As the summer is fast approaching I have been looking for internships. Most of the time, these applications go to companies who have come to recruit at my college [which has a game art and design program], but I would like to find more opportunities.
I have had a marginal amount of luck finding internships posted on various job websites, but I feel I’m missing opportunities. Am I missing a job site, or is it that the current economic climate is not particularly conducive to hiring interns?
Or do most companies not post internships, and instead do you recommend contacting these companies directly? How would you recommend going about contacting companies directly about an internship position?
Thank you for your time,
From a student’s perspective, the internship situation in the game industry sucks.
I hope readers of this column have come to learn (and if I’m lucky, appreciate) the fact that I can be blunt. And I’ve just got to be blunt about the whole internship debacle. If you’re a student actually looking to get an internship, it’s freaking hard! The problem is that there is no central place where internships are listed.
So don’t worry, M.O. -- you haven’t bypassed them. Very few job requisitions for interns make it to the Gamasutra or GamesIndustry.biz job boards, where a huge percent of all the full-time and part-time jobs of the industry are listed.
The reason, I’d presume, is that game development studios are not desperate for interns. They are desperate for experienced programmers, but not interns. In an industry where time is the most valuable resource, a huge priority is seeking out and hopefully retaining the most experienced programmers (and other employees) one can find.
On the other hand, interns are by their very nature inexperienced. And they’re easy to come by. You could turn over a rock and find more perfectly suitable intern candidates than you could find experienced programmers open to new job offers in the entire city of New Orleans.
Interns can be wonderful assets to companies, especially if they take on interns who are in their final semester and would be open to a full-time job offer once their studies are completed.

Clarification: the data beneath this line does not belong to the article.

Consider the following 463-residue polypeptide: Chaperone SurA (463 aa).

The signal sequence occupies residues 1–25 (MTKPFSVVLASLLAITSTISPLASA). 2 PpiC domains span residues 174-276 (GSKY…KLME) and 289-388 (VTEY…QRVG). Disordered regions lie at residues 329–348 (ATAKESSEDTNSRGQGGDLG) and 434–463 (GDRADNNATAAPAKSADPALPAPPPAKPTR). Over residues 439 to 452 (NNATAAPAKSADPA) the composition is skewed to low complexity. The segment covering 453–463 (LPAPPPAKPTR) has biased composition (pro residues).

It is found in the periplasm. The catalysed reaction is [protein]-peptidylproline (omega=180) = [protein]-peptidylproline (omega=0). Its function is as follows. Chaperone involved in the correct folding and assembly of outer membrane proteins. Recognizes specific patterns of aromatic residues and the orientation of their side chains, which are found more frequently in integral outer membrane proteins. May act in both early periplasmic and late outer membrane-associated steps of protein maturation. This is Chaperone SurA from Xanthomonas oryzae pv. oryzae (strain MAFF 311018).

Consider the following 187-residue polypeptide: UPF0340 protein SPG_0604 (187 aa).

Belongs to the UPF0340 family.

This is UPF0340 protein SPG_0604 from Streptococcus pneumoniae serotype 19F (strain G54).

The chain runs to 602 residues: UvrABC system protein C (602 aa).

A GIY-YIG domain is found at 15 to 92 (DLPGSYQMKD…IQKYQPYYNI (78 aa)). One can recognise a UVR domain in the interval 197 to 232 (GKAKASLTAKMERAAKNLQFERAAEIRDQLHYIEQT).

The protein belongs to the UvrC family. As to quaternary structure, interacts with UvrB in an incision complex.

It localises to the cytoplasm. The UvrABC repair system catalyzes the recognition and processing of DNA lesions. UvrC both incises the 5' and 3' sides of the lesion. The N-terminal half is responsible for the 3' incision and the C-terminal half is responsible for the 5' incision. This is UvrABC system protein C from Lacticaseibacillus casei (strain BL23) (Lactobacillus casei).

The catch is the company has to have the time, personnel, money, and wherewithal to find them, cull them, and train one or two keepers -- then pray that they’ll stay on board because if they don’t, it could be seen as a minor financial loss to the company.
Given all that, my theory -- and I honestly don’t know if this is true, but it’s an educated guess -- is that most game studios that do sponsor internships get enough applications without advertising the position.
If they were to advertise the position, they would get too many applicants, and then would have to spend more time (read: money) sifting through them all. Why advertise a job if you get enough candidates without doing it?
I’ve had several conversations with The Powers That Be that help run this site to see if GameCareerGuide could become the central location for internship listing in the game industry, but there just hasn’t been enough interest for it to work, thus far. As I said, game companies are not desperate to find interns.
Internships in the Video Game Industry
There are two good ways to find internships, and it sounds like you’ve already figured out what they are, M.O. 1) through a school and 2) through individual company web sites.
If your school has a well-connected career center, it will likely be able to help you find an internship. Some of the more established and reputable game schools (Entertainment Technology Center at Carnegie Mellon University comes to mind) have amazingly tight connections in the industry and practically have internships set aside for their students.
For any readers who are applying game schools or universities with game divisions, ask what kind of internship assistance is available.
In some cases, it’s little to nil while other times it’s a fantastic and established program of preferential treatment. There’s any easy way to tell, too. (Pay close attention to the words used in the answers.) If you ask, “What kind of internship assistance does this school provide?” you might hear something like this:
A) “Our students have had internships at Studios A, B, and C.”
B)“We have a relationship with Studios X and Y in the area, and we have six students working there now.”
If you hear something similar to B), you know the people at the school, from the career counselors to the instructors to the department heads, are going to go to bat for you and do their best to hook you up. If the answer sounds more like A), that’s a sign that the onus will be much more on you.
Some schools have an internship requirement. Let me just say this plainly: When a school requires its students to have an internship sometime in the course of their education but does not reasonably help the student find or get an internship, it makes me think less of the school’s program. That’s just crappy, and it’s not fair to the students. It pressures them into taking whatever they can get rather than allowing them to explore until they find the right internship that really lets them try out a career they’re genuinely interested in having.
After reading this article I'm still no more informed about the process of getting an internship outside of sending emails out to companies and the fact that they probably don't advertise that they have openings for interns or don't have openings at all makes it increasingly hard to get experiences. It doesn't help that the article touches on schools and education facilities having ties to companies to hand pick interns from making it seem like an unfair advantage, so the best plan for me to get an internship would most likely be a mix of networking and presenting my work and heavily promoting it at the Game Republic Showcase and the End of Year Show.
Again it seems like the path to employment in the game industry is a very difficult one alone.